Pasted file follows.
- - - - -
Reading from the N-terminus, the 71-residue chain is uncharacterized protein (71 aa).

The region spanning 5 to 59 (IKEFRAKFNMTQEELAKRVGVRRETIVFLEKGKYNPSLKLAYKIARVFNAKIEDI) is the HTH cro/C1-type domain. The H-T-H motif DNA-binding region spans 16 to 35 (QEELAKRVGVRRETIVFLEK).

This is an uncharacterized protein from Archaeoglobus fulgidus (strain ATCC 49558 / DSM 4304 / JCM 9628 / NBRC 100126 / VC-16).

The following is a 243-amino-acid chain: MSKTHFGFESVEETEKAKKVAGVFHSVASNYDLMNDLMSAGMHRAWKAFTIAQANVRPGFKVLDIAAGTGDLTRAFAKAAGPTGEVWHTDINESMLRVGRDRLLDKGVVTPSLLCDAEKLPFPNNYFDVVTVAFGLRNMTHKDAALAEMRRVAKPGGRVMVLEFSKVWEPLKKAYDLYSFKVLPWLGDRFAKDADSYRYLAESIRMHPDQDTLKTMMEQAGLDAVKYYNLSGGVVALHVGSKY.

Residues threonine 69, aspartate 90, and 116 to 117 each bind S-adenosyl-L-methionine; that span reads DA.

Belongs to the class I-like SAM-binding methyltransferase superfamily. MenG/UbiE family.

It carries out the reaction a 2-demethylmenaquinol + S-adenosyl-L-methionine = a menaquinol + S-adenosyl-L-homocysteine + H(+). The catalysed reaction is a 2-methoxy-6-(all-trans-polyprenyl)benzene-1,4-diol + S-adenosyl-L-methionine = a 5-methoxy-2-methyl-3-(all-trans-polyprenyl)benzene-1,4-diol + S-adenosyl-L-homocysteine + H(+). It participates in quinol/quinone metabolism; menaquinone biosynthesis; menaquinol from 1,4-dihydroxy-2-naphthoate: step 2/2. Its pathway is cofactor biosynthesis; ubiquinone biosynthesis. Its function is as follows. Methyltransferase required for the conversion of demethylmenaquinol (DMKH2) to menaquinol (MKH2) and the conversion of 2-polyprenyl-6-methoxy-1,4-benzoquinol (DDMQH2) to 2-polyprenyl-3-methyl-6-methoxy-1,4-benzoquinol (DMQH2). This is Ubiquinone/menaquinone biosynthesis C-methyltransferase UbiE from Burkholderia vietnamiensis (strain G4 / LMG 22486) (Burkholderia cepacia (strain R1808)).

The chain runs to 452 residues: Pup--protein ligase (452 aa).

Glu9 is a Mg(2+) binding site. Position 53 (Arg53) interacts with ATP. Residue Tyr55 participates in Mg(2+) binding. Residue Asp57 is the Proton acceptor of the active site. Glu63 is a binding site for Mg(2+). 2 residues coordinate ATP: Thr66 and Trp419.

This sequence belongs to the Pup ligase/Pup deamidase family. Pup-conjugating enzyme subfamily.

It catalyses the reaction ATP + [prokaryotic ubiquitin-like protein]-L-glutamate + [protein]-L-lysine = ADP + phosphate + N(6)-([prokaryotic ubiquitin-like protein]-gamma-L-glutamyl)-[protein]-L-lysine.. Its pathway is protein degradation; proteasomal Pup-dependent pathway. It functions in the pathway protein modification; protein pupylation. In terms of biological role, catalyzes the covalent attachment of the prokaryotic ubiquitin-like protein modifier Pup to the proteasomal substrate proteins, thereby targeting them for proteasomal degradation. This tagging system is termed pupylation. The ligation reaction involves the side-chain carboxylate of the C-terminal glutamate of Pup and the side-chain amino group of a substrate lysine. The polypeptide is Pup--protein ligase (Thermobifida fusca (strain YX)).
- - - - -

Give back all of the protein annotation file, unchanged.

Reading from the N-terminus, the 71-residue chain is uncharacterized protein (71 aa).

The region spanning 5 to 59 (IKEFRAKFNMTQEELAKRVGVRRETIVFLEKGKYNPSLKLAYKIARVFNAKIEDI) is the HTH cro/C1-type domain. The H-T-H motif DNA-binding region spans 16 to 35 (QEELAKRVGVRRETIVFLEK).

This is an uncharacterized protein from Archaeoglobus fulgidus (strain ATCC 49558 / DSM 4304 / JCM 9628 / NBRC 100126 / VC-16).

The following is a 243-amino-acid chain: MSKTHFGFESVEETEKAKKVAGVFHSVASNYDLMNDLMSAGMHRAWKAFTIAQANVRPGFKVLDIAAGTGDLTRAFAKAAGPTGEVWHTDINESMLRVGRDRLLDKGVVTPSLLCDAEKLPFPNNYFDVVTVAFGLRNMTHKDAALAEMRRVAKPGGRVMVLEFSKVWEPLKKAYDLYSFKVLPWLGDRFAKDADSYRYLAESIRMHPDQDTLKTMMEQAGLDAVKYYNLSGGVVALHVGSKY.

Residues threonine 69, aspartate 90, and 116 to 117 each bind S-adenosyl-L-methionine; that span reads DA.

Belongs to the class I-like SAM-binding methyltransferase superfamily. MenG/UbiE family.

It carries out the reaction a 2-demethylmenaquinol + S-adenosyl-L-methionine = a menaquinol + S-adenosyl-L-homocysteine + H(+). The catalysed reaction is a 2-methoxy-6-(all-trans-polyprenyl)benzene-1,4-diol + S-adenosyl-L-methionine = a 5-methoxy-2-methyl-3-(all-trans-polyprenyl)benzene-1,4-diol + S-adenosyl-L-homocysteine + H(+). It participates in quinol/quinone metabolism; menaquinone biosynthesis; menaquinol from 1,4-dihydroxy-2-naphthoate: step 2/2. Its pathway is cofactor biosynthesis; ubiquinone biosynthesis. Its function is as follows. Methyltransferase required for the conversion of demethylmenaquinol (DMKH2) to menaquinol (MKH2) and the conversion of 2-polyprenyl-6-methoxy-1,4-benzoquinol (DDMQH2) to 2-polyprenyl-3-methyl-6-methoxy-1,4-benzoquinol (DMQH2). This is Ubiquinone/menaquinone biosynthesis C-methyltransferase UbiE from Burkholderia vietnamiensis (strain G4 / LMG 22486) (Burkholderia cepacia (strain R1808)).

The chain runs to 452 residues: Pup--protein ligase (452 aa).

Glu9 is a Mg(2+) binding site. Position 53 (Arg53) interacts with ATP. Residue Tyr55 participates in Mg(2+) binding. Residue Asp57 is the Proton acceptor of the active site. Glu63 is a binding site for Mg(2+). 2 residues coordinate ATP: Thr66 and Trp419.

This sequence belongs to the Pup ligase/Pup deamidase family. Pup-conjugating enzyme subfamily.

It catalyses the reaction ATP + [prokaryotic ubiquitin-like protein]-L-glutamate + [protein]-L-lysine = ADP + phosphate + N(6)-([prokaryotic ubiquitin-like protein]-gamma-L-glutamyl)-[protein]-L-lysine.. Its pathway is protein degradation; proteasomal Pup-dependent pathway. It functions in the pathway protein modification; protein pupylation. In terms of biological role, catalyzes the covalent attachment of the prokaryotic ubiquitin-like protein modifier Pup to the proteasomal substrate proteins, thereby targeting them for proteasomal degradation. This tagging system is termed pupylation. The ligation reaction involves the side-chain carboxylate of the C-terminal glutamate of Pup and the side-chain amino group of a substrate lysine. The polypeptide is Pup--protein ligase (Thermobifida fusca (strain YX)).